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Television Turmoil

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Free Markets

Corbin Bolies writes about the recent trend of television revivals and how they can lead to a lack of originality.


Four players with Miami roots—Elton Walker, Ben Tal, Albert Hernandez and Kaevon Tyler—will play a big role on the men’s basketball team this year.


Kendall, Homestead and North Campuses are starting to phase out styrofoam. The initiative was first broached by the Yes! Club three years ago.

Miami Made SPORTS


Going Green

The Reporter’s Teresa Schuster writes that free international trade is best for society because it treats everyone equally.

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4VOL. 8, ISSUE 2— SEPTEMBER 4VOL. 9, ISSUE 4— OCTOBER 26, 23, 2017 2018



Amendment 4




Desmond Meade Spent Three Years In Prison— Now He Wants His Voting Rights Back

Tune In This November For The Idea Center’s New Podcast Series ‰‰ The Idea Center is collaborating with Wolfson Campus alumnus David Frederick’s production company, Audastio, to take its Pioneers @ MDC speaker series and convert it into a podcast to broaden its reach in the community.

By Christian Ortega

enthusiastic participant and did an excellent job in getting his classmates involved in service.” Meade also used the work being done by his Wolfson Campus professors Samantha Carlo, Mercedes Medina and Danixia Cuevas as a model. “They’ve been champions of justice,” Meade said. “What I looked at at the end of the day was that they were engaged in activities that empowered people of color. That gave people hope.” Meade graduated from North Campus’ criminal justice program in 2010 and from Florida International University’s law school in 2014, all while working with the FRRC. However, due to his conviction, he can’t practice law until his rights are restored. Meade’s work isn’t limited to the FRRC. He is also the chair of Floridians for a Fair Democracy, the political committee sponsoring the amendment, and has received support from organizations such as the ACLU, NAACP and the Florida League of Women Voters. “Service to others services your own community,” Meade said. “That’s the biggest honor you can have.”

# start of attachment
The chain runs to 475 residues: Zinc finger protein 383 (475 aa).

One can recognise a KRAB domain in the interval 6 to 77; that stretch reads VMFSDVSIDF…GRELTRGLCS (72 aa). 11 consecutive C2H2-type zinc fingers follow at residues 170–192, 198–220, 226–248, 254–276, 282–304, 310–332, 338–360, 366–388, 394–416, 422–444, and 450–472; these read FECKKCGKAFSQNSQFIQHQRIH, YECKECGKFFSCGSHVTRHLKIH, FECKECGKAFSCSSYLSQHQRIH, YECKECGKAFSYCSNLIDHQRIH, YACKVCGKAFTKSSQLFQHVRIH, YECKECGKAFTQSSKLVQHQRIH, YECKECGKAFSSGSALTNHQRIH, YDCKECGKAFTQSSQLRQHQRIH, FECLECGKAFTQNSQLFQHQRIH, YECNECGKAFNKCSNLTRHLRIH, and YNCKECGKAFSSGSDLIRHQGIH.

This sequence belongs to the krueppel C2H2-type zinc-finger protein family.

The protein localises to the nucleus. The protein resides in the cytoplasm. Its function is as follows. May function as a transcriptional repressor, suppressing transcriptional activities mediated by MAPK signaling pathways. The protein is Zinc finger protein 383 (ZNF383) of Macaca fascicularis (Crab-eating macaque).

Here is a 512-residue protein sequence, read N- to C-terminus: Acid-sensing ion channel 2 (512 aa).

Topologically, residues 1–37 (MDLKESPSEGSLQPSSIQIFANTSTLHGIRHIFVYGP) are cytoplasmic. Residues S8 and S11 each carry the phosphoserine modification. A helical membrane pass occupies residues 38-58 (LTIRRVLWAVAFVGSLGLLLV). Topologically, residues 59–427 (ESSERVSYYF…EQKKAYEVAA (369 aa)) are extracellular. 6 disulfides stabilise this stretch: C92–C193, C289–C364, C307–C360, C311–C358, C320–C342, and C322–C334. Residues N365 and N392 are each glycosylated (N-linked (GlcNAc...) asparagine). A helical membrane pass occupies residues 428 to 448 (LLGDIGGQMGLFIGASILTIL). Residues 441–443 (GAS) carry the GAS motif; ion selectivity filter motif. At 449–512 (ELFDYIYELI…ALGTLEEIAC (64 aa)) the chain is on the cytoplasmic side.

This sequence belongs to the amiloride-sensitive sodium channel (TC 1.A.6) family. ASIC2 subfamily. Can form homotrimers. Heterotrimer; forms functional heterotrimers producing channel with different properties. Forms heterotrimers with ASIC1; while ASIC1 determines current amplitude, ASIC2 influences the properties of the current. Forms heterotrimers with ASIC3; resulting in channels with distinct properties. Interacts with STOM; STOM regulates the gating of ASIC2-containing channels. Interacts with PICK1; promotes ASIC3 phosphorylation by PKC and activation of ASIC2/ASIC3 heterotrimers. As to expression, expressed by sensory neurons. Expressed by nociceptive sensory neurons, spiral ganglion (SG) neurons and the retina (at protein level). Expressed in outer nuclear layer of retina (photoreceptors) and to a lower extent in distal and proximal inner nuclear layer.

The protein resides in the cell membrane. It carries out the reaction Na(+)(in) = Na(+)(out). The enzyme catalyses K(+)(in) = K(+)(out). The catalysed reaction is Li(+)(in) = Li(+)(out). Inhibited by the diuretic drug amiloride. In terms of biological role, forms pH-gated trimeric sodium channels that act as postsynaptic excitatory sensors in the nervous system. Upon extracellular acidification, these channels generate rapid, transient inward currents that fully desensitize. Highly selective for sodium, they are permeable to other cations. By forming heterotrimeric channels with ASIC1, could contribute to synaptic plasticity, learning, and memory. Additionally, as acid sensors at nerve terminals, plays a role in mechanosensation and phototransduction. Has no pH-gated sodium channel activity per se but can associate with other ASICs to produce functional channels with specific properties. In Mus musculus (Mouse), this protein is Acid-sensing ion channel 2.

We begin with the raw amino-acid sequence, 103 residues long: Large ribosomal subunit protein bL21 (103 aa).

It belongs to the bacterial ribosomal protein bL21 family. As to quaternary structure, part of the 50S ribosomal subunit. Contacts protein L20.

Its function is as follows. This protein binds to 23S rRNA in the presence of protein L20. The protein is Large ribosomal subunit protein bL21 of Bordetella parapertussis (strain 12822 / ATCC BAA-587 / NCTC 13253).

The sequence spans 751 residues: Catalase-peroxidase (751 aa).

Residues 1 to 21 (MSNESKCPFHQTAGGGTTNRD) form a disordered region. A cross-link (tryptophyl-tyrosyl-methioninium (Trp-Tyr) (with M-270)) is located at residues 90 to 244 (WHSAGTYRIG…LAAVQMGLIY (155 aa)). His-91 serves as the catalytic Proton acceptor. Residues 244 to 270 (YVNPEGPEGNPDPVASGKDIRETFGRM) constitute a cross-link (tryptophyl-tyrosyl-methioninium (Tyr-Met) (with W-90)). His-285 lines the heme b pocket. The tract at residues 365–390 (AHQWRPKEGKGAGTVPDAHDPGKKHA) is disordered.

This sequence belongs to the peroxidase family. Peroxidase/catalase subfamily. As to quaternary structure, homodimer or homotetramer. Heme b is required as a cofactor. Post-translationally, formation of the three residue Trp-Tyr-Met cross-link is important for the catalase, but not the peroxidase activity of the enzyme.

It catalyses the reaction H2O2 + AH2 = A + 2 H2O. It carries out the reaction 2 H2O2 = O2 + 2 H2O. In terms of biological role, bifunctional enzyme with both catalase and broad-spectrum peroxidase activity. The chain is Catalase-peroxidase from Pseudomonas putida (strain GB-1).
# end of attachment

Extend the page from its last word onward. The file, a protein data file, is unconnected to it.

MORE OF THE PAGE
The Idea Center is taking its Pioneers @ MDC speaker series to the masses through a podcast titled Pioneers Podcast. It is set to launch in late November. The series will be produced through Audastio, a production company founded by Wolfson Campus alumnus David Frederick. “This school is home to many peoFrederick ple from many different types of backgrounds,” Frederick said. “At the same time, there are many people who aren’t able to go to the events taking place; I wanted to bring it to them through the podcasts.” Each podcast will be released monthly, with the first four being released at once. The episodes will be: Women Who Code, a conversation series by Johanna Mikkola from Wyncode Academy on Closing the Gender Gap in Technology, Mobility In Miami, where Jeff Schappert, Senior Vice President of Brightline speaks about how Miami can become more “modern” in regards to transportation. The other episodes are: Finding Your Voice—The Power of Confidence, where public speaker Heather Monahan talks on the importance of developing confidence and self esteem and how it translates to success in respective careers, and lastly, Civic Engagement and Innovation, where Steven Levine, co-founder of Meteorite Social Impact Advisors shares his experience with key projects such as the #VoteTogether campaign and the TurboVote challenge. Pioneers @ MDC is a speaker series that features trailblazers from across the city speaking about how they have made an impact on the community and how they are continuing to achieve their goals. The podcasts will be recorded with the speaker series simultaneously. Once completed, they will be edited into a 15-to30-minute recording. Prisca Milliance, a professor at the School of Fashion and Design, will host the podcast. Milliance approached Romi Bhatia, the